See more of my LA pictures here.

Good and Bad Business Names

Two L.A.-area business with names that just make sense:
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Right of Way, exceeding all of your traffic control needs

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Green Set, motion picture plant rentals. This truck was traveling with a another, both with palm trees hanging out the back.

And, for contrast:
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Got Kosher? Provisions is a retail outlet for the much better-named Got Kosher? but if you don’t know that, the sign reads quickly as Got Kosher Provisions? which is perhaps one of the worst business names possible.

See more of my L.A. pictures here.

The Donut World Tour, in progress

Without donuts being part of the plan when I travel, they seem to show up with some regularity. While Krispy Kreme and Dunkin’ Donuts seek to provide a consistent experience across geographies, there are also very unique experiences available in the very same category. The notion of donut is rather broad and is reinterpreted in some engaging ways. There’s something about the pure pleasure of a donut that also invites a fun approach to all aspects of the experience: the flavors, the environment, the presentation, the messaging.

Here’s a few I’ve documented. Please leave recommendations for other donuts-shops-to-experience in the comments.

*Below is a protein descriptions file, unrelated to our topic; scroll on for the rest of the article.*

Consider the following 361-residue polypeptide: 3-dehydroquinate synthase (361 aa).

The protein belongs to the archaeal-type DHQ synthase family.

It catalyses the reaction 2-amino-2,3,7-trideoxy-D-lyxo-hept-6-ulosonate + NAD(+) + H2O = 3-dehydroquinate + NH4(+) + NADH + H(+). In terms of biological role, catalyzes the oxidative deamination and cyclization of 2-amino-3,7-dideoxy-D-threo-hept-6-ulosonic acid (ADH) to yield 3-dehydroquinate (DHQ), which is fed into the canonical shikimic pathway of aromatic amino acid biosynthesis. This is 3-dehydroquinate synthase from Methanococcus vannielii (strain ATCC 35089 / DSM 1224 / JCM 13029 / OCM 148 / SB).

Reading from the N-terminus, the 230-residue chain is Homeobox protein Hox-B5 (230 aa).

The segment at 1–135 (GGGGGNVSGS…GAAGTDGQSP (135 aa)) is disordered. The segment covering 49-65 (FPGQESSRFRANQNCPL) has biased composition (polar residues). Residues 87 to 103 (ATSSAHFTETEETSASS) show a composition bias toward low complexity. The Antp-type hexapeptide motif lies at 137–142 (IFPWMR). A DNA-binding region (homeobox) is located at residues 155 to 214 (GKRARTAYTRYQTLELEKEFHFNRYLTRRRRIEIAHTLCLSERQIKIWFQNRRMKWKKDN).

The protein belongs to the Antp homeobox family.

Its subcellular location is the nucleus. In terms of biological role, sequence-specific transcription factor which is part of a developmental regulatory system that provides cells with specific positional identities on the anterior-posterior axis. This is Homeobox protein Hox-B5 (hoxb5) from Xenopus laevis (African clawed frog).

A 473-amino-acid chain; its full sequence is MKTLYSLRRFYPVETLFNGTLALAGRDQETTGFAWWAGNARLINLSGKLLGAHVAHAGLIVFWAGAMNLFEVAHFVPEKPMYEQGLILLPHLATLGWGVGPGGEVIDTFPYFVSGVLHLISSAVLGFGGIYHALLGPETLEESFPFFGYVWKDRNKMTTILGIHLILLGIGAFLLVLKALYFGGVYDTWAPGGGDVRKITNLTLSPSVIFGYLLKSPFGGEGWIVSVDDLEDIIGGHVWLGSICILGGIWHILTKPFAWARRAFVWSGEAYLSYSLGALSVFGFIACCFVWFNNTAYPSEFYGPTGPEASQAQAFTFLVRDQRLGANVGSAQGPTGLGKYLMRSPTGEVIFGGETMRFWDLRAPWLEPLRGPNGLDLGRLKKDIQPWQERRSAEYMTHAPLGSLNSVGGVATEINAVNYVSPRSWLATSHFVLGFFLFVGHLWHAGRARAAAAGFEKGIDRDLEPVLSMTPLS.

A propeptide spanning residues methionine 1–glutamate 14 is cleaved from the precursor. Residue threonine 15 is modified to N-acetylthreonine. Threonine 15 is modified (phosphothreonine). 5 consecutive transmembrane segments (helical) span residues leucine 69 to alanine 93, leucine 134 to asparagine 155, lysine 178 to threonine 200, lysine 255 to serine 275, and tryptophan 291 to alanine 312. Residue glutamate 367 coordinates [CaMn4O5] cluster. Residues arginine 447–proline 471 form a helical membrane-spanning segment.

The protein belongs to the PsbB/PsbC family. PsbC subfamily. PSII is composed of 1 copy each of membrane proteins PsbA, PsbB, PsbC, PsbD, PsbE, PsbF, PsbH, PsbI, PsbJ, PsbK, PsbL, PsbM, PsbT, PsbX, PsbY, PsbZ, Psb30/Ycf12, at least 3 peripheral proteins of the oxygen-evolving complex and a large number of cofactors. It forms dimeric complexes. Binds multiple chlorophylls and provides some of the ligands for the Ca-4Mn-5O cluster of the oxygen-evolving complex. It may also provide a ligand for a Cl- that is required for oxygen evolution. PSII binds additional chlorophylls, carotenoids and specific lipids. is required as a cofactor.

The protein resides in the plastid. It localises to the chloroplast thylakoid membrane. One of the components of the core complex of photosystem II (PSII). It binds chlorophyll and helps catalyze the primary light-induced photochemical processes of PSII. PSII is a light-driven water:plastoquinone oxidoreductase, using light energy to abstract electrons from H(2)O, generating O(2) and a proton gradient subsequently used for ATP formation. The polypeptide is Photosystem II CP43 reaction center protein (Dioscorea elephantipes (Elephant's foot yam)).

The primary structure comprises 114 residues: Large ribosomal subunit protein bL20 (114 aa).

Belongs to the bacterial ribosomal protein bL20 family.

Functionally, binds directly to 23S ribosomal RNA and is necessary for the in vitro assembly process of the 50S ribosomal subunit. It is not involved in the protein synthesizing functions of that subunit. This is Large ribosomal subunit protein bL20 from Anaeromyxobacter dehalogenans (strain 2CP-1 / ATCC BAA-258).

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Randy’s Donuts, LA (Amazing site, donuts are pretty good)

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Voodoo Doughnuts, Portland, OR: Rex Diablo and Ol’ Dirty Bastard (fun to choose, less to eat)

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Murciano in The Marais, Paris (the best thing I’ve ever eaten)

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Fractured Prune, Washington D.C. (didn’t get to try it)

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Roti Donat, Bali, Indonesia (definitely not good)

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Mister Donut sign and exterior, Taipei, Taiwan

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Mister Donut Simpsons promotion, Kyoto, Japan (I don’t remember what I got but it was good!)

Fading Kitsch

A few months ago we saw a very cool Hollywood used car lot, Kay Kars, featuring rather poorly executed (and dated) film icons as enthusiastic decoration.

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A mural along one wall featured Brando, Marilyn, Clint, and Arnold.